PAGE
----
A Four-Star Vienna Hotel, Formerly A Hellish Orphanage

Shock is spreading across Austria where allegations are emerging of systemic violence, sexual abuse and child prostitution dating from the 1970s in Schloss Wilhelminenberg, a Vienna foster home. Some Austrian leaders want to change the statute of limitati

Schloss Wilhelminenberg (Wikipedia)
Schloss Wilhelminenberg (Wikipedia)
Michael Frank

VIENNA - Today, the former Schloss Wilhelminenberg foster home is a four-star hotel. From the terrace, there is a panoramic view of the Vienna woodlands and the city center. But in the 1970s it was a home for so-called "social orphans," children whose families were unwilling or unable to take care of them. If the accounts of a growing number of them are to be believed, it was the orphanage from hell.

So far, accounts by two women, both in their late forties, have been made public. They paint a picture of sexual abuse and daily torture with a racist component – one of the staffers in the home, the women said, used to tell the children that "as Gypsies, you don't have the right to live."

The Austrian daily Kurier reported that children were shown movies and photographs of Nazi concentration camps and told that "dark" people were killed there. "They would then ask us if we understood that we belonged there too because we didn't have a right to live."

Descriptions of beatings, sleep deprivation, and psycho-terror contribute to the suspicion that behind the mass rapes perpetrated by both male staffers and other men at the home lay an organized child prostitution ring. Very young girls were particularly targeted – female staffers used to dress them up in garter belts, and they were forbidden to cut their hair.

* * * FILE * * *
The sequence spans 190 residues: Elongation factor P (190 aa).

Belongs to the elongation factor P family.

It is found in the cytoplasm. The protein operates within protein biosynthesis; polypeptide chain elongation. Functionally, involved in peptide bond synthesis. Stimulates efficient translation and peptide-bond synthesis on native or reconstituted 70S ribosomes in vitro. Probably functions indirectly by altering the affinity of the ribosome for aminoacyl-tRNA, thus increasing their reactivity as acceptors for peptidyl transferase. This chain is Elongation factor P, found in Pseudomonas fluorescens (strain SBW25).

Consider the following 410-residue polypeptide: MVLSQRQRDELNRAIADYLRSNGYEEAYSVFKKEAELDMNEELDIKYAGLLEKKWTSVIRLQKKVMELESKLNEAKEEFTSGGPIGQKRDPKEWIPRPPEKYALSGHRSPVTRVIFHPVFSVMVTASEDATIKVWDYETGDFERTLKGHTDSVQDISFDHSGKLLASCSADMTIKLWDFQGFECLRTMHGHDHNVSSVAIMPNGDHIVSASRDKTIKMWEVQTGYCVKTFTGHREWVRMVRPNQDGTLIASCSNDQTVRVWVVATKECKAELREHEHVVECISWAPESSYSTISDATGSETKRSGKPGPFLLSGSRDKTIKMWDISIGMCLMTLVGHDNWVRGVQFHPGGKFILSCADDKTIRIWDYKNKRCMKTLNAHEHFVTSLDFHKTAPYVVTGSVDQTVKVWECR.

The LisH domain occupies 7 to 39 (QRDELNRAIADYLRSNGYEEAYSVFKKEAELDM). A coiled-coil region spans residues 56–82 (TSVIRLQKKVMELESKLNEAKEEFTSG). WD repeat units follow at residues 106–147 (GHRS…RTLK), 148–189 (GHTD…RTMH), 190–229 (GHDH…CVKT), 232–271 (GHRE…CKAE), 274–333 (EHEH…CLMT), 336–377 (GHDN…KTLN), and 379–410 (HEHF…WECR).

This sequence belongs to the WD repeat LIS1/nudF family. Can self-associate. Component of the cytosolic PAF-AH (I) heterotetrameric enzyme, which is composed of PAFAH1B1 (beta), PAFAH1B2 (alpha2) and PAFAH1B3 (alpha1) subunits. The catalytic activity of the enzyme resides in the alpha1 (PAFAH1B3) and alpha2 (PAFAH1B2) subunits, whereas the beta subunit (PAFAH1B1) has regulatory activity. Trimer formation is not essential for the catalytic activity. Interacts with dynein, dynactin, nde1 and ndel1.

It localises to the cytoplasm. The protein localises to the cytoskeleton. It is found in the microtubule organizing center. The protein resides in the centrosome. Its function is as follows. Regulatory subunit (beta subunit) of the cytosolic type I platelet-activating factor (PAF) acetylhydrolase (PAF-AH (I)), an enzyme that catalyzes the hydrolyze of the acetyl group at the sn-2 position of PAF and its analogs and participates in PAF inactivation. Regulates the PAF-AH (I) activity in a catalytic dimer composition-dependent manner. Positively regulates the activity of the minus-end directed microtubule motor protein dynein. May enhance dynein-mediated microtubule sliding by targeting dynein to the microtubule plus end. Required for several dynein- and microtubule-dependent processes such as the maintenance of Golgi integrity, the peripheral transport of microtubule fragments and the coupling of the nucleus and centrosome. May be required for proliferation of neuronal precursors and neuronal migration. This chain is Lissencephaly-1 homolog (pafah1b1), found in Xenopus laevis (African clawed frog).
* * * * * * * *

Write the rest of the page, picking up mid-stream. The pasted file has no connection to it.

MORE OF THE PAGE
An Austrian group called the Weißer Ring that helps victims of violence and sexual abuse, as well as the state prosecutor's office, say that the claims of the alleged victims are credible.

The women said that men from outside the home, as well as staffers who worked in the boys' section, would be let loose in a room of up to 20 girls. "Nobody escaped sexual abuse," according to the women. The suspicion that money changed hands for these sessions seems to match descriptions of the men's sadism. Four men are being investigated, and complaints have also been filed against an unknown number of others.

Four of the five parties in the Austria parliament (only the People's Party opposes it) support either extending statutes of limitations that apply in such cases -- or doing away with such statutes altogether, as it often takes the traumatized victims of such abuse decades before they have the strength to come forward.

Read the original article in German

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Debt Trap: Why South Korean Economics Explains Squid Game

Crunching the numbers of South Korea's personal and household debt offers a glimpse into what drives the win-or-die plot of the Netflix hit produced in the Asian country.

In the Netflix series, losers of the game face death

Yip Wing Sum


SEOUL — The South Korean series Squid Game has become the most viewed series on Netflix, watched by over 111 million viewers and counting. It has also generated a wave of debate online and off about its provocative message about contemporary life.